Wednesday, June 23, 2010
Day 6 was originally supposed to entail riding some of the Moab slickrock and canyons I raced across at the 2008 Adventure XStream Expedition Race with my adventure racing team, DART-nuun. The weather did not exactly cooperate. During our drive from Bryce Canyon towards Moab the sky went black and a raging storm chased us across the highway. We decided to bypass Moab and head straight to Fruita.
After spending the night in Fruita we woke up to rain once again. Fortunately it cleared quickly and by noon we were on the Kokopelli Trail...sort of. We inadvertently rode up Moore Fun counterclockwise, which is Less Fun than the intended clockwise route. We were able to drop down to Mary's Trail, Steve's, Kokopelli and more. Riding along the rim of the canyon cliffs with the sound of distant thunder and storm clouds rolling in around us made for an exhilarating 3 hours on the trails.
We did not make it up to the north side of town, as it started raining cats and dogs immediately after we finished this ride. Instead of waiting out the storm and hoping for dry conditions (yeah right) we decided to get the show on the road and headed east towards Vail...
Bryce Canyon is one of those places that has been on my to-visit list for YEARS. Finally after a stop in Zion we were able to swoop in and run/hike through Navajo Trail and the canyons for a short but sweet visit on Day 5. With storm clouds and lightning rolling in loudly, we had a very limited amount of time to experience the HooDoos but it was certainly worth the drive.
Much like Zion, the photos do not do this place justice. You have to go there and experience this otherworldly landscape to truly soak it all in...
Zion is trailrunning paradise.
As long as you're not afraid of heights...
And as long as you wear a Gregory pack with a 100oz Hydrapak bladder full of water and nuun. Wow, that was 3 plugs in one sentence!
After a two days of 3hr singletrack riding, we zipped over from Hurricane to nearby Zion National Park. Our plan was to run/hike up to Angel's Landing via Emerald Falls and then explore the slickrock trails of nearby Telephone Canyon. Angel's Landing is not only one of the most spectacular hikes in the world, but also one of the most exposed and deadly. There is very little margin for error, or slipping. It's over 1,000 feet straight down as you hike up a narrow ledge with chains bolted intermittently. Would I do it again? Probably not. Am I glad I was able to make it on a perfect day, snap some photos and enjoy the experience? Absolutely!
Not for the agrophobic.
Check this out:
First stop on our road trip from Huntington Beach to Boulder was St. George, Utah. We arrived late and woke up the next morning to hit the slickrock trails and magnificent desert views of Gooseberry Mesa. Recently Singletrack.com did an excellent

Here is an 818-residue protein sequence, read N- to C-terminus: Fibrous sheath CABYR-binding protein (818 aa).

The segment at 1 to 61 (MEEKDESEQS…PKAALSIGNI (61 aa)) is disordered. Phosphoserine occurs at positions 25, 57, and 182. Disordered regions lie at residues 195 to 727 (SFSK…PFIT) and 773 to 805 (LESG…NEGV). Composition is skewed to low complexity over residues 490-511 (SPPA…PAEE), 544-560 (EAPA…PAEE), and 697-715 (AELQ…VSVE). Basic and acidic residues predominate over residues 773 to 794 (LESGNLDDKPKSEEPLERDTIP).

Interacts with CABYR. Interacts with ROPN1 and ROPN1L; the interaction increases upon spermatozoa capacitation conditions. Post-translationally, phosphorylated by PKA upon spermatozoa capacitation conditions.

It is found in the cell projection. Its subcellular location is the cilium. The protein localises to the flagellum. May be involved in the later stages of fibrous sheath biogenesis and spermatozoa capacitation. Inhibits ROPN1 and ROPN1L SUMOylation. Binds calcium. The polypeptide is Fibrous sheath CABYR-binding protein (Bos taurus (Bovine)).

"Destinations" article on this area.
You never seem to go more than 10 yards in any direction at the Gooseberry. The trails are a staccato ADHD twisting labyrinth over sometimes technical stone, marked by white dots. While much smaller than the more-famous slickrock of Moab, Goose is so compact that you can't approach it as a "training ride", but instead an "experience". It almost reminded me of riding at Ray's Indoor Mountain Bike Park last year in Cleveland. While not super technical, you will have plenty of opportunities to test your skills, and/or faceplant.
Tuesday, June 1, 2010
Since the weather has changed from Winter straight to Summer over the last couple weeks, I finally dusted off my waterproof camera and brought it on some of my rides and runs around Boulder. Today's ride was a climb up to Brainard Lake, which sits at 10,300 feet and is surrounded by Mt. Audubon (13200'), Paiute Peak, Mt. Toll, the Isabelle Glacier...Stunning views!
The climbing starts after a 6 mile easy warmup from home on highway 36 to Lefthand Canyon. Most of the time when I climb up to Brainard Lake I follow the "standard" route past Ward, but today I decided to continue up to Jamestown at follow Jamestown Canyon to the Peak to Peak Highway. For some reason I had never ridden higher than 8000 on Jamestown Canyon, which is too bad because that's where the real fun starts! The grade often exceeds 12%, and after climbing for an hour in the thin air it gets a bit harder to keep the heart rate down. 36 to Peak to Peak is approximately 15 miles of climbing, gaining around 4,000 feet of elevation total. This route is a bit longer, with some rolling dirt roads at the top offering great views of the Indian Peaks not too far off in the distance. Much more fun than the sometimes-crowded Ward route.
Looks like a fun 3000' climb up to Mt. Audubon's Peak...
Brainard is only about 24 miles from my house...It was 80 in Boulder and maybe 40 at Brainard. Refreshing! In the upcoming weeks when the temperature gets into the 90s in Boulder it will be a nice relief to spend more time up high. I am particularly looking forward to some nice long runs at 10,000' around the Brainard Lake area. With the Breckenridge 100 mountain bike race coming up, I need to train as much as possible between 10 and 12,000 feet to get a better feel for how my body performs at altitude an recovers from the work.
Some snapshots taken with frozen fingers:
Not a good place to swim...
WHOOSH Down the mountain!
Standing at Brainard Lake, looking around, I could only imagine the high alpine adventure this summer will hold in the Rocky Mountains..